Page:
information. Valencia–Lucena, 180 F.3d at 326 (citing Oglesby v. U.S. Dep’t of Army, 920 F.2d
57, 68 (D.C. Cir. 1990)). The principal issue is not whether the agency’s search uncovered
responsive documents, but whether the search was reasonable. Oglesby, 920 F.2d at 67 n.13
(citing Meeropol v. Meese, 790 F.2d 942, 952–53 (D.C. Cir. 1986)). The agency need not search
every record in the system or conduct a perfect search. SafeCard Servs., Inc. v. SEC, 926 F.2d
1197, 1201 (D.C. Cir. 1991); Meeropol, 790 F.2d at 952, 956.
Treasury argues that its searches for documents were adequate, and it is therefore
entitled to summary judgment. MSJ Mem. at 1. Judicial Watch counters that Treasury has not
shown that its search, limited only to senior officials, was appropriate. Opp. at 3. Specifically,
Judicial Watch argues that Treasury has not demonstrated that it was unable to perform a global
search of all employees’ emails in the three offices. Id. If Treasury is able to execute such a
search, Judicial Watch argues, then “Treasury’s decision to narrow the search [to senior agency
officials] would not be reasonable or appropriate.” Id.
However, the operative question is not whether a global search of all employees is
technically possible, but whether Treasury’s searches were “reasonably calculated to uncover all
relevant documents.” Nation Magazine, 71 F.3d at 890. Treasury has proffered, through its
supporting affidavits, that senior agency officials were “the only people in each office who could
reasonably have communicated with Ms. Clinton or one of her senior aides, while Ms. Clinton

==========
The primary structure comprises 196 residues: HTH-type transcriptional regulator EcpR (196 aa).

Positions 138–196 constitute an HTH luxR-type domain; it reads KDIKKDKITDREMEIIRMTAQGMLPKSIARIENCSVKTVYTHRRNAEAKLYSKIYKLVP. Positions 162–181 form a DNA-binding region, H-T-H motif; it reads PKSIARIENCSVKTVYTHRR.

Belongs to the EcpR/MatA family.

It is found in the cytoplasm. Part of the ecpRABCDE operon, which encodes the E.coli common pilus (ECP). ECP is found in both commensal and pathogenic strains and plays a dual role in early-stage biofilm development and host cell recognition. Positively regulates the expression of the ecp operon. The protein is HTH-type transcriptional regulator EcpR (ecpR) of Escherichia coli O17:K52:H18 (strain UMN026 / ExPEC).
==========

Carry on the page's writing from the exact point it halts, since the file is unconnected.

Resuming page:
was serving as Secretary of State.” Law Decl. ¶ 5. Treasury asserts that, because of this fact,
only a search of those officials’ emails would be reasonably likely to uncover any relevant
Judicial Watch has given the Court no reason to doubt Treasury’s
commonsensical explanation. While it may be the case that Treasury could perform a global
search of all its employees’ emails, there is no indication that such a search of non-senior
employees would be reasonably calculated to uncover relevant documents. There is further no
allegation or indication that Treasury undertook its searches in bad faith. Treasury identified the
relevant records to search and searched them using appropriate search terms. FOIA requires no
Because Treasury’s searches for documents were adequate, the Court will grant
its Motion for Summary Judgment. A memorializing Order accompanies this Memorandum
Date: March 31, 2017
ROSEMARY M. COLLYER
United States District Court